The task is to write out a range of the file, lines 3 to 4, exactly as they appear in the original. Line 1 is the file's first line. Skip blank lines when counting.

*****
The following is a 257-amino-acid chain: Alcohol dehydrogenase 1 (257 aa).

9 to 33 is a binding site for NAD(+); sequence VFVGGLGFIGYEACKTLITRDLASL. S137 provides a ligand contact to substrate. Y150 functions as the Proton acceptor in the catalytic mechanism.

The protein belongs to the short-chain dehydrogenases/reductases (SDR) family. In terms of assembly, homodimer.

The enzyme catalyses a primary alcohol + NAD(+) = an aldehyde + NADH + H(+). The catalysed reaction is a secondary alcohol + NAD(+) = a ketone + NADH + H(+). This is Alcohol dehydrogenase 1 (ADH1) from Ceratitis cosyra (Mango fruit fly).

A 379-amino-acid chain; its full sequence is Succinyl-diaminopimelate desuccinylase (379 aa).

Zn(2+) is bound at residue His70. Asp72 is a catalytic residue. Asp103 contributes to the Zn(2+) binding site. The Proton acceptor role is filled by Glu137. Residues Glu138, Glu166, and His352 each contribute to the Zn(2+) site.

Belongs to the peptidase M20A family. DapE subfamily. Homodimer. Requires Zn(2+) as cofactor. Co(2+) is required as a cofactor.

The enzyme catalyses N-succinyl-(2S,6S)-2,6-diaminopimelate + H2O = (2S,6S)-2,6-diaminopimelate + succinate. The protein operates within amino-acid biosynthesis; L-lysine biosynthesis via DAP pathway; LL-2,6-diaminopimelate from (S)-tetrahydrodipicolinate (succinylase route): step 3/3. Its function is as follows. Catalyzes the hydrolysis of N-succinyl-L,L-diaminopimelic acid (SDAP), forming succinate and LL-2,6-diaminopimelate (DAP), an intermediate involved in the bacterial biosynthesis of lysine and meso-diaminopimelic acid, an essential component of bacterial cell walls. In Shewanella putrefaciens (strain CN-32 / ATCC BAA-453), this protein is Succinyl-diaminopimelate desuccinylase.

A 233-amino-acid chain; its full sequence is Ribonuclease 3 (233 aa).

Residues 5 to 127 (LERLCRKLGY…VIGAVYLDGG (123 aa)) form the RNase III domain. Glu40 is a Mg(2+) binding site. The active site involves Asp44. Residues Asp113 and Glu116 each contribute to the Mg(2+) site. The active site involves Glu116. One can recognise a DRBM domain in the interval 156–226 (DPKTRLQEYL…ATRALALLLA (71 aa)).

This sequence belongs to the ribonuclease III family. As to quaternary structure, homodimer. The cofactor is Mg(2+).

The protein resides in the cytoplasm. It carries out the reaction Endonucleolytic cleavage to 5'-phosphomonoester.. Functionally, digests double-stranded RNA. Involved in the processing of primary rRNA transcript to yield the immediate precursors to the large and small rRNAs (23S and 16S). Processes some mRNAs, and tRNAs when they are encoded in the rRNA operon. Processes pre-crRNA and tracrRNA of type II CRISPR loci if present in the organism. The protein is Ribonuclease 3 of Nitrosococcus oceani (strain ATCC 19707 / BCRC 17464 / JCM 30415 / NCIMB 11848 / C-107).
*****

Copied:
The protein belongs to the short-chain dehydrogenases/reductases (SDR) family. In terms of assembly, homodimer.

The enzyme catalyses a primary alcohol + NAD(+) = an aldehyde + NADH + H(+). The catalysed reaction is a secondary alcohol + NAD(+) = a ketone + NADH + H(+). This is Alcohol dehydrogenase 1 (ADH1) from Ceratitis cosyra (Mango fruit fly).